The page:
My husband loves me dearly. How do I know this, considering he seldom says the words? Let me explain.
Matt is by nature…frugal. Not cheap, frugal. He clips coupons, watches for grocery sales, buys in bulk, and analyzes Consumer Reports like it’s the national budget and he’s Obama’s Secretary of the Treasury. He has a little electronic gadget (I’ve already told you about his love for gadgets) in which he enters household staples and where they can be purchased at the lowest price.
Then, he updates it as the prices go up and down at Sam’s Club, K-Mart or Wal*Mart. I do not like to shop at Wal*Mart because, well, because it just isn’t cool, what with the way they are rumored to treat employees and all. But I’m not above using the products he buys there. Funny, isn’t it, how hypocritical that sounds? In my defense, at least I admit it.
Friends have often suggested he set up a business of shopping for those who hate to shop (like me) because his greatest joy is saving money for himself or others.
He is also the world’s greatest recycler. He recycled before it was politically correct to do so. Beyond sorting the papers and plastics, he repairs things. A car in Matt’s hands will drive for thousands of miles longer than if I am driving it. The oil is always changed on time, you see. Also, he says I change lanes too often, and it drives him absolutely mad that I accelerate too quickly. Not good for the engine, you know.
Now, the flip side to all this good stuff is the fact that getting him to throw anything out is roughly equivalent to wrestling a crocodile. Which reminds me—he’s never forgiven me for throwing out his old polyester shirt that had a crocodile on the back. He called it his “Augie” shirt, never caring one whit that it shone in the sun like nothing created by God or the Universe or any Deity that cared about eye-gleam damage.
When we met (well, when we started to anticipate a life together), I went through his closet and pulled out anything that slid through my fingers faster than my prettiest nightie, bundled those items up, and took them to Goodwill. I have a feeling that, back then, there were some mighty happy pimps in Albany, NY, when they saw how slick Matt’s clothes made them look.
Then, I went out and replaced the discarded items with things made of cotton—soft, natural cotton. What a concept! When I scolded his oldest son, Dean, who dresses in natural fabrics, for not getting his father to be more sartorially savvy, Dean just looked at me as if I had two heads. “Dad, in cotton? Jeanne, there’s something so wrong with that,” he said.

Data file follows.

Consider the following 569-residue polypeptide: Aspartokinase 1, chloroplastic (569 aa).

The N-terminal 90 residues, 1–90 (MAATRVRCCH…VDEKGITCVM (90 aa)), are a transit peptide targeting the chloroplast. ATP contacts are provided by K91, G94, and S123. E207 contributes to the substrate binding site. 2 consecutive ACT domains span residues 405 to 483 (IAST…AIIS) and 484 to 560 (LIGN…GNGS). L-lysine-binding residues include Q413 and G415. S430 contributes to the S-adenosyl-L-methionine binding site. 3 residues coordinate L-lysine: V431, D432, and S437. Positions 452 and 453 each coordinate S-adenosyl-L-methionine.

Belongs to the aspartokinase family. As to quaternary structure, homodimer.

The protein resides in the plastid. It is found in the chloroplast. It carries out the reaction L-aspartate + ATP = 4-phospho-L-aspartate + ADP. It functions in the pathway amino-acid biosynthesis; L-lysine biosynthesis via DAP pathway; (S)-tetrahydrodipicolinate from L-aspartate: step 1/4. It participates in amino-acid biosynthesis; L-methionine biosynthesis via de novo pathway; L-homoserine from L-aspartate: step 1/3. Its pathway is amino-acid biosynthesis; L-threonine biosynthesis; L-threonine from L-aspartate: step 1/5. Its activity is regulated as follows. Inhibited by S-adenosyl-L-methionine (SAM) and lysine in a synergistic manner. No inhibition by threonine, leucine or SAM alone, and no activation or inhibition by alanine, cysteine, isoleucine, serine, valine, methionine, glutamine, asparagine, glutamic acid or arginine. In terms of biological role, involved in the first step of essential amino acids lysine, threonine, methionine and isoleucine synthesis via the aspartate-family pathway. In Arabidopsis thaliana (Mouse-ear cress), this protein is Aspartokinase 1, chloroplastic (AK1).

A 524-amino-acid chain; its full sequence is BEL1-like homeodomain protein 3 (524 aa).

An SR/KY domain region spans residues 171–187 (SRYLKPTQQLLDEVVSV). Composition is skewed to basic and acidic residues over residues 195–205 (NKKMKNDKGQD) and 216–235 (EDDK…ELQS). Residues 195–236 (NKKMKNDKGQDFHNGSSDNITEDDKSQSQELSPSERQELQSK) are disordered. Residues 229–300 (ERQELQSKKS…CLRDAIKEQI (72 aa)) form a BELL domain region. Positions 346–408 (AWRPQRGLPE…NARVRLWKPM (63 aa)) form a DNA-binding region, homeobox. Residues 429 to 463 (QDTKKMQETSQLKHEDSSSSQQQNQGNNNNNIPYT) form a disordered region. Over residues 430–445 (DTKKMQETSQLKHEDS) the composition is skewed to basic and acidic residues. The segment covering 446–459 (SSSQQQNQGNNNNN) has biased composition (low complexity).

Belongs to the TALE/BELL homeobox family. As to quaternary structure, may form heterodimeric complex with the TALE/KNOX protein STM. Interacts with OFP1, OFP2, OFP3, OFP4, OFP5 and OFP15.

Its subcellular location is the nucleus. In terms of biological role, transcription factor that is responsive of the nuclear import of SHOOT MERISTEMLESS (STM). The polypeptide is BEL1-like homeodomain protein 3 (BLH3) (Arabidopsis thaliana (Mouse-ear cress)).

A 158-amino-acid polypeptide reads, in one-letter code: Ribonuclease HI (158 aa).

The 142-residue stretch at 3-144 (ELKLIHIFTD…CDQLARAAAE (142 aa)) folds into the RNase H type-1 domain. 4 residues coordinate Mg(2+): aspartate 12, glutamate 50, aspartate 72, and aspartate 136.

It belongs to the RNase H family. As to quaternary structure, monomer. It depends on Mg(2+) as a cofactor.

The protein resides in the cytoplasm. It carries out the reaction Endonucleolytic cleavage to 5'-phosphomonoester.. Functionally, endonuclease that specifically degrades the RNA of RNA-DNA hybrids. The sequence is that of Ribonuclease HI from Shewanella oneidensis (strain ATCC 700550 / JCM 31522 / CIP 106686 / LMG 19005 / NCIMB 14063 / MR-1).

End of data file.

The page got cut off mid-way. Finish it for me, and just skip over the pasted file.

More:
Well anyway, back to my point of knowing my husband loves me dearly.
Last Friday afternoon, he opened a piece of mail that contained our financial statement. His eyes widened noticeably as he said in a calm voice, “Hmmm, looks like we’ve lost about a third of our net worth since last quarter.”
“What?” I shrieked, grabbing the statement. Sure enough, when I compared it to the last one, our retirement income was falling faster than Sarah Palin’s political capital. As he went back to solving a Sudoku puzzle, I got on the phone and called our investment counselor’s office. Got a voice mail. Called his cell. Got a voice mail.
Oh, my God, I’ve been Ponzied! John, who seemed so salt-of-the-earth, is probably now somewhere in Switzerland laughing at all us clients who trusted him with our futures. Bernie Madoff seemed like a nice guy, too.
The minutes crept by like hours, with no return to my messages. I was sweating. Matt kept urging me to not jump to conclusions, but I was already there. It’s this black Irish thing I’ve got going on.
Finally, the phone rang. It was John. He explained calmly that this billing statement didn’t cover our annuities or something. Frankly, I don’t even know what an annuity is. My panic was over nothing. I felt stupid—judgmental—foolish—and, most of all, relieved.
This is the moment when I realized my husband loves me dearly. This frugal, careful man looked at me and said, “That kind of thing doesn’t panic me, Jeanne. Now, if you told me we were getting a divorce, that would panic me.”
It’s nice to be loved like that.
Jeanne Charters is a writer, wife, mother, grandmother, and happy faux Southern lady since moving to Western North Carolina n ine years ago from New York. Her book, funny, isn’t it?, is a collection of her favorite columns and makes a great gift of laughter for you or a friend. The book is available at Malapropos, Mountain Made Book Store in the Grove Arcade, or at jeannecharters.com. Jeanne recently completed her second novel and resides in Asheville with her husband, Matt Restivo. Contact her at email@example.com